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IRANIAN ROSES

We mentioned Port magazine before, and with its last three issues, it has matured into one of the best titles on style and life that combines writing of the highest quality with a great and sophisitcated design. So we were all the happier when they got excited about a reportage we did years ago in Iran, which is now out in the current issue – a story which has been neglected by many titles before, for reasons way beyond our comprehension.

Mr Homayoun Sanati was an extraordinary man: having started his career as a trader in his hometown of Kerman in central Iran, he started translating American school books into Farsi, which eventually not only made him the owner of the largest publishing house in Iran, but also earned him five years in prison after the revolution on charges of espionage for the US.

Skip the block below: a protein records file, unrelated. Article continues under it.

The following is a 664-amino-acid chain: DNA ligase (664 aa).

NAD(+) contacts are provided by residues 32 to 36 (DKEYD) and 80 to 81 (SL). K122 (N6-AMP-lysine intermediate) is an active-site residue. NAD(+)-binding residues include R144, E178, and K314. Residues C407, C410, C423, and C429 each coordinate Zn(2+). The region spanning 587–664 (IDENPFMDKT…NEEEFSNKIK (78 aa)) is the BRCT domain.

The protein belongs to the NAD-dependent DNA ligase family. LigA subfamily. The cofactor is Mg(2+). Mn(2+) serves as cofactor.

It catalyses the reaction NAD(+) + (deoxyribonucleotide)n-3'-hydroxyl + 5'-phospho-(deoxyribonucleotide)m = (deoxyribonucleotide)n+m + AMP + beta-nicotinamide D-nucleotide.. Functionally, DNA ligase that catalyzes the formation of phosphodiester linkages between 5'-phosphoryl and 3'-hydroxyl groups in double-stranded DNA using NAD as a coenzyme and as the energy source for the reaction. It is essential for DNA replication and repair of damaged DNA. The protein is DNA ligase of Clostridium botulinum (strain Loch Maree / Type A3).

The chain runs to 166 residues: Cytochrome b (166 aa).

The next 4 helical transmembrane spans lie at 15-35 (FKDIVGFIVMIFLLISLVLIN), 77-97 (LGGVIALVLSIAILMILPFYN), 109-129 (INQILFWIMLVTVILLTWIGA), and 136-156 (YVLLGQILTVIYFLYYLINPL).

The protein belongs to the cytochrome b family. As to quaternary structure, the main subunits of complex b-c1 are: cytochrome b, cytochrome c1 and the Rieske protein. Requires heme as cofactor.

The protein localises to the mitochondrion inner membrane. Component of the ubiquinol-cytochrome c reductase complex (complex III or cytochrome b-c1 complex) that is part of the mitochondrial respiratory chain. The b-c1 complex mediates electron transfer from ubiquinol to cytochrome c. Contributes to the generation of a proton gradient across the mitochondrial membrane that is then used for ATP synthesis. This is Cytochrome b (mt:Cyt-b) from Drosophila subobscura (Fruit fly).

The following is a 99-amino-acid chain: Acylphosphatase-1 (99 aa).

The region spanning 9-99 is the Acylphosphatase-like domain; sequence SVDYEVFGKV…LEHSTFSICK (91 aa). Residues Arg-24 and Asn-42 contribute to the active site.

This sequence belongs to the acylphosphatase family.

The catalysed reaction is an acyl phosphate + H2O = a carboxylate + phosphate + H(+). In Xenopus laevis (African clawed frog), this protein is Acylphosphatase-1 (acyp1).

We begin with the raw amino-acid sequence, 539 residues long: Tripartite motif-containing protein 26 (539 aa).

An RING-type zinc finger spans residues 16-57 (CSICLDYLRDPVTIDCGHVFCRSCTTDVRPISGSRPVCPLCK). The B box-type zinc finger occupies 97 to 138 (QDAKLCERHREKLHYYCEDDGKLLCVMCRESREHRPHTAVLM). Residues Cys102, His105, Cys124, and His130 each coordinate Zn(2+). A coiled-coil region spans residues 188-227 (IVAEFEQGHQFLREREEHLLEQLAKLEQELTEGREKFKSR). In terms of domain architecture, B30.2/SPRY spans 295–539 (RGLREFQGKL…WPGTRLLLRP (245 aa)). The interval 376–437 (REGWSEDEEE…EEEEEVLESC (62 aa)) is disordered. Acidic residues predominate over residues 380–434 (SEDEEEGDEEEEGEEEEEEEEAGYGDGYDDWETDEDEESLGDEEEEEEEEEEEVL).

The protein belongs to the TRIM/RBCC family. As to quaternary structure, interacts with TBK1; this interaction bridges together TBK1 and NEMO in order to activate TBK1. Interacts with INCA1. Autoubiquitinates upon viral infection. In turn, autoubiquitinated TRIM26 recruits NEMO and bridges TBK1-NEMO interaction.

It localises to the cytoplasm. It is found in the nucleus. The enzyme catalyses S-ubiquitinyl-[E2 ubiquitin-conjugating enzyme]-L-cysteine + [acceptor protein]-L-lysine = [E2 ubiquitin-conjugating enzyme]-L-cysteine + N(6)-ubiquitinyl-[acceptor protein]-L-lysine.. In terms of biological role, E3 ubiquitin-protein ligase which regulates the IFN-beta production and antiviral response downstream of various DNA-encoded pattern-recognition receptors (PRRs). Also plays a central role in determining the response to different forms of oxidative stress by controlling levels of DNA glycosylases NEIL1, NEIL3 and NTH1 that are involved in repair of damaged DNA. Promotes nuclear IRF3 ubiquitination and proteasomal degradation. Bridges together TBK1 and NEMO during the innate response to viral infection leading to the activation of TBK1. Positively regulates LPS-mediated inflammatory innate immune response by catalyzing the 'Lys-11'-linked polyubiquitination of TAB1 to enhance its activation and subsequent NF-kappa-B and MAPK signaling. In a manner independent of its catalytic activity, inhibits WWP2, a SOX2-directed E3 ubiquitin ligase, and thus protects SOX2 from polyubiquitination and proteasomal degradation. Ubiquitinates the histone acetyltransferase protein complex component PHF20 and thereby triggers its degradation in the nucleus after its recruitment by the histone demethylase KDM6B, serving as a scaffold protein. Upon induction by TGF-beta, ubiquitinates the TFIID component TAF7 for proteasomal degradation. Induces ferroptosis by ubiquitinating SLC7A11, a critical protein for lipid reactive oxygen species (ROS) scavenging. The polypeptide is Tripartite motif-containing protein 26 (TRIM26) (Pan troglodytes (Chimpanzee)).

In the meantime, Sanati had inherited acres of barren land nearby, which even without any knowledge of agriculture he was determined to use for finding an alternative to the ubiquitous farming of opium – poppy seeds being one of the few plants to grow in the harsh climate. Eventually, Sanati began growing hybrid roses to strict biodynamic standards and to great success: 20 years later, after initial resistance of the neughbouring farmers, Sanati’s Zahra Rosewater Company has turned around the entire valley from growing opium to harvesting roses, which are then on site distilled into rose essence for use in cosmetics, food and spices. Mr Homayoun Sanati died in 2009, leaving behind his hometown of Kerman a significantly better place than before.

Photography by Kai von Rabenau

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